The U.S. Environmental Protection Agency (EPA) has given $3.9 million to researchers in the Cockrell School of Engineering at The University of Texas at Austin to establish the Center for Infrastructure Modeling and Management. The center will develop and improve open source water infrastructure models and share tools and research findings to assist local communities and stakeholders.
“Cities around the world are struggling to manage flooding and pollution from storm water runoff, and climate change is making things even more urgent,” said EPA regional administrator Ron Curry. “UT Austin will help develop sustainable solutions to 21st-century water problems, while working with communities and coders to promote green infrastructure.”
UT Austin is leading the center in partnership with the Urban Watersheds Research Institute (UWRI), a Colorado-based nonprofit that conducts and promotes research in support of finding sustainable storm water runoff management practices. UT Austin will lead the research focus of the center, while UWRI will organize software deployment, community building and training. Scientists from Brigham Young University, Texas Tech University and North Carolina State University will contribute in both research and outreach for the center.
The center’s website will allow for community engagement with individuals interested in water infrastructure modeling. It will provide training and support services to interested users, making it a hub for those who are interested in software application or water infrastructure modeling research. The center is co-led by Dr. Ben Hodges, associate professor in the Cockrell School’s Department of Civil, Architectural and Environmental Engineering; and Dr. Charles Rowney, a research fellow in UT Austin’s Center for Water and the Environment.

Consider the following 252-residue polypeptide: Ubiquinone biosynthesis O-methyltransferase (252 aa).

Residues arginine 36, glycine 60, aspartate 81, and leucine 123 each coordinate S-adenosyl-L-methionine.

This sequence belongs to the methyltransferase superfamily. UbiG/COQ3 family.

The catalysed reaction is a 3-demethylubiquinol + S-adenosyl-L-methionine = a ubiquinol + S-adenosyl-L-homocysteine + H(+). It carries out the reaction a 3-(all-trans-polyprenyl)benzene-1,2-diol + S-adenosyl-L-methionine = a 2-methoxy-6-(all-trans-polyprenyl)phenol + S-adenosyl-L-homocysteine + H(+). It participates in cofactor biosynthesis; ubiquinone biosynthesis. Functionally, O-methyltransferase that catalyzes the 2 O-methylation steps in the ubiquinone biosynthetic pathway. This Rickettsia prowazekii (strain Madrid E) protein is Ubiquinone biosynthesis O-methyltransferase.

“The focus in our department is on cities, water and energy and developing the tools that are so vital to monitoring and improving those areas,” Hodges said. “We are excited to build the Center for Infrastructure Modeling and Management and scale it up to solve some of the biggest problems facing our communities.”
The two lead researchers have assembled a cross disciplinary team, including domain experts for hydrologic and hydraulic modeling as well as experts in municipal infrastructure, data management and related core technologies.
“Proven real-world skills meshed with world-class research capabilities will give the center an outstanding balance of theory and practice across all technical aspects of the program,” Rowney said.
The center will start by preserving, promoting and extending two tools already developed by the EPA — the Storm Water Management Model, a water quality simulation model used throughout the world for planning, analysis and design related to storm water runoff, sewers, and other drainage systems; and EPANET, a public-domain software that models water distribution piping systems.
“This project ties into our nation’s aging infrastructure,” Hodges said. “If there are potential flooding problems, we want to understand where in the storm water drainage system chain that happens and where to fix it. On the pipe distribution network side, the big issues we have are water losses through leaks in decaying infrastructure, and contamination, such as occurred in Flint, Michigan. Part of our goal is to enhance the model’s ability to answer critical water quality questions for the water supply.”
The center will work with stakeholders to conduct research and update and enhance these tools so they can continue to be useful. Because the center will be working with crowdsourced contributions, a licensing model will also be developed.
“The EPANET and SWMM models have been pivotal technologies for decades, and the opportunity to work with the communities that have created and supported them, and to help build a new and even stronger technical foundation for the future, is truly a privilege,” Rowney said.
For more information about the EPA’s water research grants, visit epa.gov/research-grants/water-research-grants.